Something unexpected has happened lately, which is that Kai has started reading my Journey Mama books. And rather than having the response that I might have imagined he would have, which is maybe a kind of teenaged embarrassment, he is riveted by stories of his life and his sibings’ lives. He loves reading about himself as a little kid. He tells me about things I wrote, daily coming up with new tidbits. “Leafy didn’t know what a milk jug was!” It’s always a surprise, because my memory is like a sieve. Starting the blog is the best thing I ever did, because all of our moments would be gone if it wasn’t for writing it all down.
And it makes me remember to write it all down now, even though I don’t do it from the sheer necessity of having to make sense of toddler madness, or the drive of needing my crazy to be understood. Because, as we sit around the table together, there are so many hilarious and precious things, so many things that are funny or cute or amazing, and I will forget all about them if I don’t write about them, don’t take the time to marvel over the shiny pile of stones we have been building out here in our wilderness. Like the way I was gone for a week (on a writing retreat of my own making—big sigh of happiness) and I knew on the bus coming home that Isaac would be so very happy to see me, and he might also say that he was “prying for me.” But he didn’t, and when I asked him if he was prying for me, he said, “No Mama, I wasn’t crying for you,” and I realized that his days of switching c’s out for p’s are over and the next time he sees his uncle and cousin who have the same name, he will call them Quran, instead of Poran. The thought made me sad. (I’m the opposite of Chinua, who is always teaching the kids to speak properly. “Don’t tell him popporn isn’t right,” I’m thinking violently, while Chinua is transforming our children into articulate beings. I’m wishing Kenya still said “wheats,” instead of feet.)
The way that Isaac makes little fans with his hands around his face when he’s pretending to be a baby, looking more like a star-nosed mole than a baby.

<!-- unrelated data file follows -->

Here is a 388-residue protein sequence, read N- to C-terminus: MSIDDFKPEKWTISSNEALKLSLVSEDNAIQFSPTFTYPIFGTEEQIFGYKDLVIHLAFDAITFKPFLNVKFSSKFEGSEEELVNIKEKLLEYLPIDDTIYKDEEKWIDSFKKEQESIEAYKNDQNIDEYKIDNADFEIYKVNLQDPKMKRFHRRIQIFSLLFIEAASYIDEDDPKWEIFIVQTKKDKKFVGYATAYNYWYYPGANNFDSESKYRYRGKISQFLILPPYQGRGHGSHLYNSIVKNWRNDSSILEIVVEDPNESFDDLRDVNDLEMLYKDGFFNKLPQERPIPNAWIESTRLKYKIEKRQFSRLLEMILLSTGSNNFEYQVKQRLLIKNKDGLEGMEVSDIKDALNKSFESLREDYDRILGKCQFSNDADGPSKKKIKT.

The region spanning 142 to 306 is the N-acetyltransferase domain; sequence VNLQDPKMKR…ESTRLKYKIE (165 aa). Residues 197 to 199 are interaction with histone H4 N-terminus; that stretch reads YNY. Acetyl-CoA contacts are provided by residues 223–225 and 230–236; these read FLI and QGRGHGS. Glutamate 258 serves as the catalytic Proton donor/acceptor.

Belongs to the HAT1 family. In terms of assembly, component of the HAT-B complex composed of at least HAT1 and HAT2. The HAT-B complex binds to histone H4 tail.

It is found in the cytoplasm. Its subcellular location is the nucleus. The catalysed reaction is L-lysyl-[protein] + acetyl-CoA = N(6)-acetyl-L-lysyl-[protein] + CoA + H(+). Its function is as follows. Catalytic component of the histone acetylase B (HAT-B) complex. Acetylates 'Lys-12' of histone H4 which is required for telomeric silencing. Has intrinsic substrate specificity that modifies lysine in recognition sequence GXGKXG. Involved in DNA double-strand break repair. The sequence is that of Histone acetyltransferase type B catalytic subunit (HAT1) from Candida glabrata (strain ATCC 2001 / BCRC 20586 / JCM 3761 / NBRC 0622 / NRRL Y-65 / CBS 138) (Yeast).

The thirteen-year-old voice breaking that is going on around here, and that I swear is more adorable than any other stage of life. Voice! Breaking! Cracking while laughing, while shrieking, while playing with a baby brother!
Kenya making her best poker face while Kai tells me that “Kenya says that when you make a poker face, you feel dead inside.” Kenya in general, her goofiness, funny faces, silly moods.
Kai telling me that he read that I had a hallucination of the kids throwing berries over me and me dumping yogurt over store employee’s heads.
“That wasn’t a hallucination,” I said. “That was imagination. There’s a difference.” But it prompted a discussion of my hatred of big stores, which led to us discussing how it was harder to re enter the US and Canada from India because there were no big stores where we lived at all (“We thought the purple store was big!” Kenya marveled) but here in Thailand we’ll go into a store like Tesco Lotus, a big giant store with a whole lot of the same things they sell everywhere, occasionally, if we are in Chiang Mai.
“I still hate Tesco,” I said. “It makes me confused and sleepy.”
“You hate Tesco?” Leafy asked, incredulous.
“You only like Tesco because they have that game on the trial tablets,” Kai said, his voice dripping with scorn.
“Well, you have to admit, Kai, that video game is awesome.” Could I ever properly communicate Leafy’s perfect delivery, his comedic timing and goofiness which cracks us up several times a day?
Isaac dive bombing somersaults onto the mattress that serves as a seating area on our floor, forcing us to watch him again and again.
Solomon doing jumping push ups several times a day, then checking out his biceps and asking me if he can try to pick me up? (No thanks, I don’t want a broken head.)
The way I call Chinua "Storm crow" with such delight sometimes now, because of the gray beard that he is growing out. (It's a Lord of the RIngs reference.)
Holding onto Chinua on the scooter on the way to our Thai class, that we take together, romantically.
Isaac being a general pest in the studio while I’m working, but singing to himself so sweetly that I take a really long time to eject him, waiting until he is messing with his dad’s computer and needs to be removed from the premises.
Before I left for my retreat, I was very, very tired. Life had caught up to me and I was dragging myself around, wishing every day was over long before it was. And my friend Tj is right, sometimes you need to think about leaving and sometimes you need to think about staying. I needed that time away. I needed the quiet. And I was a little nervous about coming back, worried that I would get tired out by all the different hats I wear. But our first dinner back together, I laughed more times than I had all week, and I sighed at drama, and I scolded when needed, and gave lots of hugs, and was alive, basically, the way challenging, incredible families make you alive.